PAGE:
The new first and second divisions of the manufacturing industry
The new first and second divisions of the manufacturing industry in the era of Industry 4.0: new core competencies, change and intentional digital question marks
What does IT bring these days to the manufacturing industry? Change, chance and the need for important business considerations related to data and cloud computing.
Industry 4.0 stand for many things, but undoubtedly is stands for change. A current and future key differentiator in the manufacturing industry is the capability of ‘achoring’ digital value-added to physical products. This will have impact on portfolio considerations, creating question marks and very different potentialities for growth, survival and differentiation.
Cloud disposition competency and data construe competency are helpful concepts introduced with this article for those responsible for transforming a company, so that the chances and challenges of the upcoming Industry 4.0. era can be understood, taken upon and mastered.
What does IT bring these days to the manufacturing industry? Change, chance and important business considerations related to data and cloud computing.
De facto, cloud technologies today offer the technical possibility of processing virtually any amounts of data whatever in complex chains of events for a great many business models and in ample time. To put it simply: properly (!) set up, everything you can think of in terms of business strategy together with specialized departments and ‘data scientists’ is actually possible with and in the cloud.
At the same time, protection of intellectual property is ensured through end-to-end encryption of device communication, cloud governance frameworks and extensive safeguards with respect to data access in the cloud.
So technically as a matter of principle, (almost) any conceivable use case of digital value added is certainly portrayable with cloud technologies. This has a mayor impact.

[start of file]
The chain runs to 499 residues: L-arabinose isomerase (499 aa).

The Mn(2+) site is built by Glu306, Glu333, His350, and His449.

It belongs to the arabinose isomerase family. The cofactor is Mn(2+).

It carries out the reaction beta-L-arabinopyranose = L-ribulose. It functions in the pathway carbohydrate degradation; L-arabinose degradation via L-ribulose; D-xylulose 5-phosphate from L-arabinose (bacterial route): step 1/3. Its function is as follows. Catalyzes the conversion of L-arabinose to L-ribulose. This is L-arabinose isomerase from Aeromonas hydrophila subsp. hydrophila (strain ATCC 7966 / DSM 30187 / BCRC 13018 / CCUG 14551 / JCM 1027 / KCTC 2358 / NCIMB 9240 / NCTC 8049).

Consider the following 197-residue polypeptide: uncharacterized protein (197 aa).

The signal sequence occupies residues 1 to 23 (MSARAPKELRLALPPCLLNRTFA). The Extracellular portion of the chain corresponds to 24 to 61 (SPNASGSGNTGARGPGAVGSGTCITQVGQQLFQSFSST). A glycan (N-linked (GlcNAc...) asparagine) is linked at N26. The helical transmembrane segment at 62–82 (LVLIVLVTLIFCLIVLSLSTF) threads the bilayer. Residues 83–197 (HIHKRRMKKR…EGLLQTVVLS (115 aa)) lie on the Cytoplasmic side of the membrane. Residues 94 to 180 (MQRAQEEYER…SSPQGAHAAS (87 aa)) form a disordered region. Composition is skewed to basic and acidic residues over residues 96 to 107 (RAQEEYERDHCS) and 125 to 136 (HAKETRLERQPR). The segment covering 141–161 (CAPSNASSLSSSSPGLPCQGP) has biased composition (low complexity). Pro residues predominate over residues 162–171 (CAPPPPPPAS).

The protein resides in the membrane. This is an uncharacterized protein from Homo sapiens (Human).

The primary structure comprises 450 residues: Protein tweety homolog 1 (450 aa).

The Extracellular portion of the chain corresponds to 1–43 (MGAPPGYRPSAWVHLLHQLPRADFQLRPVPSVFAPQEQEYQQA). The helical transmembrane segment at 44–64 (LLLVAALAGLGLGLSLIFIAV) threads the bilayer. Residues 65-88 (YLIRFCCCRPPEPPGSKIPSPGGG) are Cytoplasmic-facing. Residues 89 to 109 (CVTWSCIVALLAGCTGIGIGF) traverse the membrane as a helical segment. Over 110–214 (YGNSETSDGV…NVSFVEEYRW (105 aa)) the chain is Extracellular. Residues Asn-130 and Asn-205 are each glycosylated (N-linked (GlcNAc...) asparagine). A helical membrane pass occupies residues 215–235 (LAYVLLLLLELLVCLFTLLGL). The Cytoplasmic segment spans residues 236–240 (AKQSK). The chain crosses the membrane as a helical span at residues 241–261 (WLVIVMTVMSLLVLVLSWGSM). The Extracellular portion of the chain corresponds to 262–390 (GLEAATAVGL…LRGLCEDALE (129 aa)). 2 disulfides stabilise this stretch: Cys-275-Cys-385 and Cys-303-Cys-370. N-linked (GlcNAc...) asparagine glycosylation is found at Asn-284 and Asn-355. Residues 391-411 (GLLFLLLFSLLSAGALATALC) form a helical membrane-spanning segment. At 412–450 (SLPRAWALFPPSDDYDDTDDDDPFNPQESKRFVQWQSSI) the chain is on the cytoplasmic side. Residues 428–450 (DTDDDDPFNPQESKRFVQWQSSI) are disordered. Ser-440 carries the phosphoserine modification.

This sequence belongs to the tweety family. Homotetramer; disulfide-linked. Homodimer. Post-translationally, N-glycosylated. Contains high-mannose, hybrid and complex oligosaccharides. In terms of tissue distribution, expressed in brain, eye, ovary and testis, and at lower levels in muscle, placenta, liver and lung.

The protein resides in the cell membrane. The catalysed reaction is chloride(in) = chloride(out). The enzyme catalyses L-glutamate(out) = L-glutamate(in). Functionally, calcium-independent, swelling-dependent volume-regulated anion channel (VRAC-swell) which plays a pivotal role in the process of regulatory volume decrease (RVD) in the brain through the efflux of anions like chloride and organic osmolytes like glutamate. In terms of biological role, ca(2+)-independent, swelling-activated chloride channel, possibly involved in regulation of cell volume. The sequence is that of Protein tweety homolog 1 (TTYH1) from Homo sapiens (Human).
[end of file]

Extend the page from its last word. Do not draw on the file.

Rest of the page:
A new Premier League in the manufacturing world
More and more, the signs are that the world of manufacturing can in future be split into two ‘leagues’ with very different potentialities for growth, survival and differentiation:
Premier League = physical product + ‘anchored’ digital value added
Second League = only physical product
The most important differentiator here will probably be the individual answer to this question:
“Can the produced (semifinished) product serve as an ‘anchor’ for digital services?”
As long as you can ‘anchor’ new ideas for digital services to your physical products, you are in the market in the new Premier League: manufacturers with direct access to additional digital value added.
This will frequently be possible in the form of digital value-added services to do with your product. Particularly exciting here is one characteristic of digital value added: the massive scalability. While you can manufacture and sell a physical item exactly once, you can—presupposing good ideas and quick testing on the market—‘anchor’ one or more digital value-added chains to this one physical item and sell the data driven insights multiple times. Sometimes it’s even worth considering no longer selling the item but giving it away solely for ‘anchoring’ digital value add.